CSSB Research Hotel has a new Member
Freigeist fellowship awarded for research at the Universität Hamburg
Dr. Rainer Kaufmann is one of thirteen scientists to receive a Freigeist-Fellowship from the Volkswagen Foundation and will conduct his research at the Universität Hamburg. With this grant, Kaufmann seeks further our understanding of complex cellular processes by embarking upon a new path in the field of microscopy. For his project, he will receive more than one million Euros over a period of five years. In 2017, Dr. Kaufmann will move from his current position at the Wellcome Trust Centre for Human Genetics at the University of Oxford to the Faculty of Mathematics, Informatics and Natural Sciences and will work at the Centre for Structural Systems Biology (CSSB).
Dr. Kaufmanns research focuses on the development of new microscopy techniques that provide accurate images of the smallest biological structures in the nanometer range. The current methods used to study these structures, such as super-resolution light microscopy, creating “sharper” images by introducing fluorescent molecules into cells and using lasers to switch them on and off. These methods are however too slow to capture clear images of the dynamic environment within living cells. Currently, for high resolution imaging most cells are chemically fixed which can lead to structural changes. Consequently, the resulting images taken with these super-microscopes do not always reflect the actual living cell and can lead to ambiguous conclusions.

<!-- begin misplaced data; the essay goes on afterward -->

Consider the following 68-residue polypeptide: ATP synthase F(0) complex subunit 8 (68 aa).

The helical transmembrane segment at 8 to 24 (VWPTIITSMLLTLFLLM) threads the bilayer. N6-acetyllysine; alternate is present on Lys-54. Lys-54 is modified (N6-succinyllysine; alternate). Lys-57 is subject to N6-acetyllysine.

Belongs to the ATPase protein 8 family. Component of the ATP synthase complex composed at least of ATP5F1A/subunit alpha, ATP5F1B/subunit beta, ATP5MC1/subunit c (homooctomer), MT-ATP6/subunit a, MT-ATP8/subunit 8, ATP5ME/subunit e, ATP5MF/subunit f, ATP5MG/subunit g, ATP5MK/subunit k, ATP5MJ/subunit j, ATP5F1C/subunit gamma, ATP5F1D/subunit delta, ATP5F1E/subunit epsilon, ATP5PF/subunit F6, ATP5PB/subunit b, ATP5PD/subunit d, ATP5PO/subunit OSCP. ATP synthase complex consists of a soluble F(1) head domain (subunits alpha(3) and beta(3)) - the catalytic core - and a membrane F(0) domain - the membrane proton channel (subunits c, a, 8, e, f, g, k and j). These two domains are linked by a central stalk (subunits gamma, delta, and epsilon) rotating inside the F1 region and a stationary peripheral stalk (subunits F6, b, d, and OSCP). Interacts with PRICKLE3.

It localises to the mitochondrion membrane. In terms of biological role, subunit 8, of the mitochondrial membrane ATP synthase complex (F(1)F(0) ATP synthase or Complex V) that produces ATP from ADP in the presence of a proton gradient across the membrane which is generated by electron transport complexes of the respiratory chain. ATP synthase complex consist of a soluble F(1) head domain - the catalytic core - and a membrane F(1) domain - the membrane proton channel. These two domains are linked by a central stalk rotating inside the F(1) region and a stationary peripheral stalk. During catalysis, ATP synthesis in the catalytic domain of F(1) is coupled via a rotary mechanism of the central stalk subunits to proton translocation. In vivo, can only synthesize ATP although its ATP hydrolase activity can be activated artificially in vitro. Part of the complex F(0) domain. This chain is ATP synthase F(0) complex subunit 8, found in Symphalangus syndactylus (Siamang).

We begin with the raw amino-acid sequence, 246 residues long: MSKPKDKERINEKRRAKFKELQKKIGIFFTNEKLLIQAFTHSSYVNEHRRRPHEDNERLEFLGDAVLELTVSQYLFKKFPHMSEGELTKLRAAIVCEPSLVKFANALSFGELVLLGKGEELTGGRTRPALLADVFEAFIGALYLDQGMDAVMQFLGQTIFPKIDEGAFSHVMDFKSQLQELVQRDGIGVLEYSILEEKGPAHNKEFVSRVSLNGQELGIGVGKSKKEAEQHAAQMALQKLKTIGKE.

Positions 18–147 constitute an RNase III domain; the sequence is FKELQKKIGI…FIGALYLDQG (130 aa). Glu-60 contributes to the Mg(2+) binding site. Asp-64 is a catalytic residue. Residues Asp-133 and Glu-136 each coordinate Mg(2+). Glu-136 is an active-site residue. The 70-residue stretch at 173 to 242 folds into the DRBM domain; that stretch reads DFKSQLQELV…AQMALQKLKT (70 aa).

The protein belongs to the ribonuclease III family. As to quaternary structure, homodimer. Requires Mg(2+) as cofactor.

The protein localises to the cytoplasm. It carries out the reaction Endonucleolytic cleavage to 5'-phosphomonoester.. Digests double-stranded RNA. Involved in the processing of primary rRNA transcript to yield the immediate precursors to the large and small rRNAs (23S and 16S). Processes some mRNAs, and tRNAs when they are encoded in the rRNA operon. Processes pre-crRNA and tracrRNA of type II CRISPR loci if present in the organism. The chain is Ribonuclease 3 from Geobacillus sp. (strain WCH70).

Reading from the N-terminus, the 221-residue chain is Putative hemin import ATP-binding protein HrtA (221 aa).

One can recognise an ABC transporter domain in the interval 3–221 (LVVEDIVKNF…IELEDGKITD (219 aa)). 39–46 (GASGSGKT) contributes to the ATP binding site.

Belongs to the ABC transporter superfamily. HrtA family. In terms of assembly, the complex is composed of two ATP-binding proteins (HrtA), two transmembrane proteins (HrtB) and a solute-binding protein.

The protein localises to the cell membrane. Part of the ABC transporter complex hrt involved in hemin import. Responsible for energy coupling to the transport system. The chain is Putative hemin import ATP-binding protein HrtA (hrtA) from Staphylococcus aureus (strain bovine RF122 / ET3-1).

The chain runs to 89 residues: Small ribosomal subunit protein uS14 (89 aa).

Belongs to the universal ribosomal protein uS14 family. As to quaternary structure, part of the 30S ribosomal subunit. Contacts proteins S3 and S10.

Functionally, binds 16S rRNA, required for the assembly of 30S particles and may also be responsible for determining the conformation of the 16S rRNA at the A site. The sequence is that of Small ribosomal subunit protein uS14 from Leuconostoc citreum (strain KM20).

Kaufmann would like to develop a new field of microscopy –super-resolution fluorescence cryo-microscopy. This method would use cryo immobilization, a process which freezes samples so quickly that their biological structures are preserved in a native state. This technique provides scientist with longer data acquisition periods and an ideal resolution for imaging a structurally unchanged cell. Kaufman plans to develop a new microscope which will enable more precise investigations of specific biological problems like the communication in synapses and the structural composition of complex viruses.
Dr. Kaufmann will conduct his research in the CSSB Research Hotel. He will use a laboratory in the new CSSB building that has been specifically reserved for junior principle investigators. CSSB is an interdisciplinary research centre studying the pathogens responsible for infectious disease and the Universität Hamburg is one of its ten partner institutions.
According to the Volkswagen Foundation the Freigeist Fellowship is awarded to support young researchers who “open up new horizons” and “move between established research fields.” Any scientist who has received a doctoral degree less than five years ago can apply for the fellowship. More than ten million Euros has been awarded to the thirteen projects that received the fellowship this year.